15683455_b1fc405d34Matthew Thomas, Kyoto

This post was originally published at jungianintimations.wordpress.com.

Volume I of Jung’s Collected Works is titled Psychiatric Studies, and begins with his dissertation, “On the Psychology and Pathology of the So-Called Occult Phenomena.”  The editor’s preface to Volume I characterizes the dissertation as reflecting “simple descriptive research,” while acknowledging that many of Jung’s later concerns are foreshadowed herein (vi). In our posts on Volume I we shall attempt to draw out some of these foreshadowings, while also taking seriously this most “scientific” of the phases of Jung’s career and work.

It is of course highly significant that occult phenomena signify in Jung’s first major published work, as Jung’s reputation, for better or worse, is to this day closely linked with the occult, mysticism, astrology, post-material synchronicity, and the unconscious archetype. That Jung refers to “the so-called occult phenomena” here is suggestive, on its face, of at least some measure of empirical leaning in the young Jung.  As we shall see in later posts, Jung waged a decades-long internal battle to preserve his belief in himself as a man of science, rather than an artist, and the question of whether he was primarily a scientist or an artist would play a significant role in his mid-life crisis which set in during the decade of the 1910s.  It is interesting to note here that Freud also held fast to the label of “scientist,” even as critics such as Roger Brown have suggested that he surrendered all claims to the title as early as 1896 (Storr, 24).

It is well known that Jung’s early years were suffused with religion and spiritualism, with several members on both sides of his extended family being parsons (MDR 42), and from his earliest writings, however much he clung to the idea of himself as an empiricist (understood in its more typically narrow sense), Jung’s interest in the faint intimations of the “other world,” in the liminal zone between normal experience and those experiences or states which stray over the borderline of normal consciousness and everyday apprehension and into the dark underbelly of the unconscious, betrays the awestruck and bemused metaphysical wanderer who at seven would sit on a stone and wonder “Am I the one who is sitting on the stone, or am I the stone on which he is sitting?” (MDR, 20).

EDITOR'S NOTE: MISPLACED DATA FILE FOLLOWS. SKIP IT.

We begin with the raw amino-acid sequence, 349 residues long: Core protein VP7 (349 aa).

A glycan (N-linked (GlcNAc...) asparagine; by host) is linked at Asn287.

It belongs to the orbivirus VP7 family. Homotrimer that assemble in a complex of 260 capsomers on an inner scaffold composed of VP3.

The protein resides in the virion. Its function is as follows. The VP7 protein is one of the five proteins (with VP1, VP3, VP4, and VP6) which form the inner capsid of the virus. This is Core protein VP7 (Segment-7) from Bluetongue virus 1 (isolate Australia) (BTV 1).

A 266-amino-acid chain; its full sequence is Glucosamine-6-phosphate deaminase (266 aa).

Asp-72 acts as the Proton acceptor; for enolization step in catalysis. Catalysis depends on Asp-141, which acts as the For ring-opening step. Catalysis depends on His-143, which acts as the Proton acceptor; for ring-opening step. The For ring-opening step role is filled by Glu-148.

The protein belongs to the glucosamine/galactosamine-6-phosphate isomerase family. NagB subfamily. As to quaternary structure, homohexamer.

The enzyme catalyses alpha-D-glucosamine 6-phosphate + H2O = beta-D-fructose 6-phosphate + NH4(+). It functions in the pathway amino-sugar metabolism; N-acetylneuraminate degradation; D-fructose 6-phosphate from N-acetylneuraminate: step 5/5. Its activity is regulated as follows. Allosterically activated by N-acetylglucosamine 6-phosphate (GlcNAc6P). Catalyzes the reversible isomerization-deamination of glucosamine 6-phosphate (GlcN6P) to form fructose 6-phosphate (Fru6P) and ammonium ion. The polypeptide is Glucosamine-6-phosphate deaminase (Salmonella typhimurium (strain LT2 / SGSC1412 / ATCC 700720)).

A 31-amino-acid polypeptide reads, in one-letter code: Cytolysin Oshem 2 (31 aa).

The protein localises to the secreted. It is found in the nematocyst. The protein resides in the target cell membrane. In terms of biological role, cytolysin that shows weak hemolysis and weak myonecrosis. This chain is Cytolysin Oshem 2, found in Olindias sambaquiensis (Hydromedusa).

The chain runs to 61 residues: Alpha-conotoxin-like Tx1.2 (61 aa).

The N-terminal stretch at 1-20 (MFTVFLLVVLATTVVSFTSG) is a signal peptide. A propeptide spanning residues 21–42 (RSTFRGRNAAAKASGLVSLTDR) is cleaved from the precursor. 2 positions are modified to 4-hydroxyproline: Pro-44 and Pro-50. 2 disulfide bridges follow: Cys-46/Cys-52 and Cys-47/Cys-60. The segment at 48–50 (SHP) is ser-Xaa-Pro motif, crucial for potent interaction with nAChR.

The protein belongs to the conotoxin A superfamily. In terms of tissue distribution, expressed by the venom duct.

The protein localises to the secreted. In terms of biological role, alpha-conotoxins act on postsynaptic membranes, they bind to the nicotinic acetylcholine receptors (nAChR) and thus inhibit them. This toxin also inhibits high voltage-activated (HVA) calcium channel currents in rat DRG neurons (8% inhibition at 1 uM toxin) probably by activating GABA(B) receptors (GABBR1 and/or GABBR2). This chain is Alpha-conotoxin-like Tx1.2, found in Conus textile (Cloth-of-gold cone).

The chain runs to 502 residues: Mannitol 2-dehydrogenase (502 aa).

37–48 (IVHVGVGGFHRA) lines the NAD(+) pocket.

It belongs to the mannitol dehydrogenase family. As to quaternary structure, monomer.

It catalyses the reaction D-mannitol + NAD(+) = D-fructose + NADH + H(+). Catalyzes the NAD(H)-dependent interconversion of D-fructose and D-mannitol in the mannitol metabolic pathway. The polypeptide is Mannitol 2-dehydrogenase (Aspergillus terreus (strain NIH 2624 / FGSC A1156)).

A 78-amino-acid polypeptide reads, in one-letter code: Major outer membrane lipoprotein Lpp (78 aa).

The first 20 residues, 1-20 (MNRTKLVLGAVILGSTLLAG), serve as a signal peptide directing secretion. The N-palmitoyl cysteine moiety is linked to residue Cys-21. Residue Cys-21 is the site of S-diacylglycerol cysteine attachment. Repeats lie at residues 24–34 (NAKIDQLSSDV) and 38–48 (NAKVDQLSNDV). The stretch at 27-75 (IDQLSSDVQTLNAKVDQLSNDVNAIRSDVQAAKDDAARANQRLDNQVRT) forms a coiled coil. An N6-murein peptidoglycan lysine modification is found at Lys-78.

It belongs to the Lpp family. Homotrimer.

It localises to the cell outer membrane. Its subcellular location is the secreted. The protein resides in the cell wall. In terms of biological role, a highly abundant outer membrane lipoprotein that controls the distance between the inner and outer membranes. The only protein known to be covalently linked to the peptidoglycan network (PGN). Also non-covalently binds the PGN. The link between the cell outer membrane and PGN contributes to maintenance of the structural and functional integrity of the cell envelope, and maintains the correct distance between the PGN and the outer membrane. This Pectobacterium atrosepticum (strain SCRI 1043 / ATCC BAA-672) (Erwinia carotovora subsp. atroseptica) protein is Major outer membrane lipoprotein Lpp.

“Liminality” is defined nicely by Wikipedia as “a psychological, neurological, or metaphysical subjective state, conscious or unconscious, of being on the ‘threshold’ of or between two different existential planes” (Wikipedia, “Liminality,) and from the first paragraph of “On the Psychology and Pathology of the So-Called Occult Phenomena,” we can see Jung’s interest in liminality at play:

“In that wide domain of psychopathic inferiority from which science has marked off the clinical pictures of epilepsy, hysteria, and neurasthenia, we find scattered observations on certain rare states of consciousness as to whose meaning the authors are not yet agreed.  These observations crop us sporadically in the literature on narcolepsy, lethargy, automatisme, ambulatoire, periodic amnesia, double consciousness, somnambulism, pathological dreaminess, pathological lying, etc.” (Collected Works Vol. I, 3).